Ngatoroirangi - A Māori Story
The earliest Māori stories speak of a man named Ngatoroirangi, a tohunga (high priest) who guided the Te Arawa canoe to this land from Hawaiki, the ancestral homeland of Māori. Anxious to explore, he travelled east from Maketu, down the coast until he reached what is now known as the Tarawera River. Naming it Te Awa-o-te-atua, he turned inland and followed it upstream until he reached Ruawahia, the central peak of Mount Tarawera. Here he had a remarkable experience.
Ngatoroirangi met a spirit in the form of a person named Tama-o-Hoi, who objected to him trespassing over what he claimed as his land. He used sorcery to try and destroy Ngatoroirangi, but his power was no match for the tohunga from Hawaiki. Using a superior spell, Ngatoroirangi caused Tama-o-Hoi to sink into the ground. He then continued on his journey. The great eruption of Tarawera Mountain in 1886 was blamed by some on Tama-o-Hoi who, it was claimed, was so enraged at having been so long confined underground that he gave vent to his feelings by causing the disaster.
Ngatoroirangi finally reached the magnificent mountains that now form the Tongariro National Park. In order to view this new land he climbed towards the summit of Tongariro, the highest of the three mountains there. As he neared the top he was affected by the intense cold and feared he would die. In desperation he prayed to his sisters, Te Pupu and Te Hoata, for help.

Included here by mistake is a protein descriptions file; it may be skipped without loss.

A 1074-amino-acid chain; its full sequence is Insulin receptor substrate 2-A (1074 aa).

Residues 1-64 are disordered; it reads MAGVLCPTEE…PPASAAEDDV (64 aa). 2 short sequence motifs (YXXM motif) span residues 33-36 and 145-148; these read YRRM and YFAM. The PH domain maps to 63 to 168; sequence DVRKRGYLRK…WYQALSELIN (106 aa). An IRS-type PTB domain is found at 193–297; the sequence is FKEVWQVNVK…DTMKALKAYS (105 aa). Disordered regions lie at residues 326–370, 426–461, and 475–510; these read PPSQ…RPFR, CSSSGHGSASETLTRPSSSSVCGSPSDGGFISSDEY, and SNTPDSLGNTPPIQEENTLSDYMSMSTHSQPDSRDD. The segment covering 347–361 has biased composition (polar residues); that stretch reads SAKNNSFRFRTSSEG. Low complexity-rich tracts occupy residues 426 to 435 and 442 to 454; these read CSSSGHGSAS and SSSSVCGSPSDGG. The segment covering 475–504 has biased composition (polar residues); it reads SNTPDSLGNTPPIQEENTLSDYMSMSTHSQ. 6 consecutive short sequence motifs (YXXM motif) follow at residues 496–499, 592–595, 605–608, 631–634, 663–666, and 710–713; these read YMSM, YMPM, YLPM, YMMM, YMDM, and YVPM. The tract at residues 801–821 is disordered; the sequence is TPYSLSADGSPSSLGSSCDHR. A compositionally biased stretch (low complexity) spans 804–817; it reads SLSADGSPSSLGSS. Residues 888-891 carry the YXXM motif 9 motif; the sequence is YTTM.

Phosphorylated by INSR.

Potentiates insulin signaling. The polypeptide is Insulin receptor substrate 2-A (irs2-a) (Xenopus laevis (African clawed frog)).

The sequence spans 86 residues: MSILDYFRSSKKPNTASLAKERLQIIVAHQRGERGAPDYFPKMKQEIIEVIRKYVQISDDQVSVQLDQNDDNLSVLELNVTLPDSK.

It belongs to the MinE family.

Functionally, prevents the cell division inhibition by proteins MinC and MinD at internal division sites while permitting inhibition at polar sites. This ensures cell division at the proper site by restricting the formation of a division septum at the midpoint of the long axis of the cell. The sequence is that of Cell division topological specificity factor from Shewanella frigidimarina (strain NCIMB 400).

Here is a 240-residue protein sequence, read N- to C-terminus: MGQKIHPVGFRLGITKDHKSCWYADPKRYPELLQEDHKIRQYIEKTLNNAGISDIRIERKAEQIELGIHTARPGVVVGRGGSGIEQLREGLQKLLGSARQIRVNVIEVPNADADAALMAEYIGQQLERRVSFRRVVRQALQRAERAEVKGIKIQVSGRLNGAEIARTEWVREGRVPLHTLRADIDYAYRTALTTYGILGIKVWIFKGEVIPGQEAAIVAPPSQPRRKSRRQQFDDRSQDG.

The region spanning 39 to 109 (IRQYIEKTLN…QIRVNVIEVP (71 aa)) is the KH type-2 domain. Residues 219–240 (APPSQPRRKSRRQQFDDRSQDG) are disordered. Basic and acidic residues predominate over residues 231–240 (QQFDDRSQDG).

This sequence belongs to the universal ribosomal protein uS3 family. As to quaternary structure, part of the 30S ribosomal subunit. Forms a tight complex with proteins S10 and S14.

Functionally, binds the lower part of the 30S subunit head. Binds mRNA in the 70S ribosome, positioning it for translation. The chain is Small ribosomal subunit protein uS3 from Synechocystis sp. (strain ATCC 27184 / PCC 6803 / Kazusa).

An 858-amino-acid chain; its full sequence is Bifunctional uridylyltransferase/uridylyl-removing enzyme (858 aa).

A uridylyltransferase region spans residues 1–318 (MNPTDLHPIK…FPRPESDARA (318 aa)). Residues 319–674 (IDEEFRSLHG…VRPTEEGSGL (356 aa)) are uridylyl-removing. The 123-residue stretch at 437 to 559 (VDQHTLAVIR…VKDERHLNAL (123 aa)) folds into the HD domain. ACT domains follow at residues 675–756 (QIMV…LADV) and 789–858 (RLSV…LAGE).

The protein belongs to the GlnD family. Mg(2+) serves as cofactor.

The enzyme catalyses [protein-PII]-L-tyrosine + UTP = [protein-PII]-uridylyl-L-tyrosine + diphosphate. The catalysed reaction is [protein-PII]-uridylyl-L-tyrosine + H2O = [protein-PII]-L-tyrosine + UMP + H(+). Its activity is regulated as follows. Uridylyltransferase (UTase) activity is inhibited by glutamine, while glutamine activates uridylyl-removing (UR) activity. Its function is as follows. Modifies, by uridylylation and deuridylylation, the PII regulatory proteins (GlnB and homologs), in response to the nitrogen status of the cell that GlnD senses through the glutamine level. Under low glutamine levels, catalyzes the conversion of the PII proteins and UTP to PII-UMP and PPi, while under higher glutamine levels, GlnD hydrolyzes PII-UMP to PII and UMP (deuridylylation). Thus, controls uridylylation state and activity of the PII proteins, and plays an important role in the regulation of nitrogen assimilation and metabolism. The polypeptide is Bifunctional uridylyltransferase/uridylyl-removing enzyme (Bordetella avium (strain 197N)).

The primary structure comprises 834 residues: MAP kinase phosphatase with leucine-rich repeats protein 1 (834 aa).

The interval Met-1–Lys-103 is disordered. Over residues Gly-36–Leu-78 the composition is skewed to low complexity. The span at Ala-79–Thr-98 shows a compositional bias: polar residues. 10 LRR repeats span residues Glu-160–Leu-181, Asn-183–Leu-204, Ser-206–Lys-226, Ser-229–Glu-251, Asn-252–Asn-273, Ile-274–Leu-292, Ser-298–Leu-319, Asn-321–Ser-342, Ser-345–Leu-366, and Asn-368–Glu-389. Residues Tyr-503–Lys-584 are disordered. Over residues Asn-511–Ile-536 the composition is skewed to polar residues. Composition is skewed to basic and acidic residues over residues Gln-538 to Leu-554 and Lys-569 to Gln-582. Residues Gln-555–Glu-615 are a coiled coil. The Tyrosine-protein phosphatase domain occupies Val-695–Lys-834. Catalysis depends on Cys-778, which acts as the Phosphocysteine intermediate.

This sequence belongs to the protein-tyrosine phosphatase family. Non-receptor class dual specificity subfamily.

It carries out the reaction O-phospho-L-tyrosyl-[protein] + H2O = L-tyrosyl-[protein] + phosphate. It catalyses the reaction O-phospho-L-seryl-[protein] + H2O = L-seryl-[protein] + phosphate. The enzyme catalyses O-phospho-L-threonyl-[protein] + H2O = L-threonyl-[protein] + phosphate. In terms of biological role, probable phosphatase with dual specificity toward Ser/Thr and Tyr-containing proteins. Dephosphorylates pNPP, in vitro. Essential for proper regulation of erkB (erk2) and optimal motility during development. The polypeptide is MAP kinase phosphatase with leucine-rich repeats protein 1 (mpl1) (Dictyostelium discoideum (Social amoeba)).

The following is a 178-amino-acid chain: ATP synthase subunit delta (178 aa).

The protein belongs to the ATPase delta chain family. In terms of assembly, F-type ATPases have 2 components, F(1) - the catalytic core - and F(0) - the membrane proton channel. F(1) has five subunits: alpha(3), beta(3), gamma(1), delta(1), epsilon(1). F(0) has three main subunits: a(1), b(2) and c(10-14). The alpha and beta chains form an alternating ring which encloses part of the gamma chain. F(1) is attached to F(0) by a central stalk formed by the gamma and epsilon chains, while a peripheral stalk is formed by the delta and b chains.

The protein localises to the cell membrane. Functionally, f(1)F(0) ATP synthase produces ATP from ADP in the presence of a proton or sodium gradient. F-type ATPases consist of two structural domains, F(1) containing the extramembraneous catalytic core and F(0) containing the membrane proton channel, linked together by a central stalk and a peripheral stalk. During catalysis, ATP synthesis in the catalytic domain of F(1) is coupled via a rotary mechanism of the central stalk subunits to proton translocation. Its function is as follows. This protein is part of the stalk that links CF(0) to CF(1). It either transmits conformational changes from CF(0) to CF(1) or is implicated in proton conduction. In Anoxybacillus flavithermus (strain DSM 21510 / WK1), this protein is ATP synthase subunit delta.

His sisters travelled from their distant spiritual homeland, beneath sea and land in the form of fire. Wherever they paused to rise to the surface they left part of their fire, creating the geothermal system that remains today.
Their journey included Whakaari, (White Island) twenty-five miles offshore as well as Tikitere, Te Whakarewarewa, Waimungu, Waiotapu, Ōrākei Kōrako, Wairakei, Tokaanu and the mountains: Tongariro, Ruapehu and Ngāuruhoe.
Ngatoroirangi was saved and the chain of thermal activity has been of great value to the people of Aotearoa (New Zealand) ever since.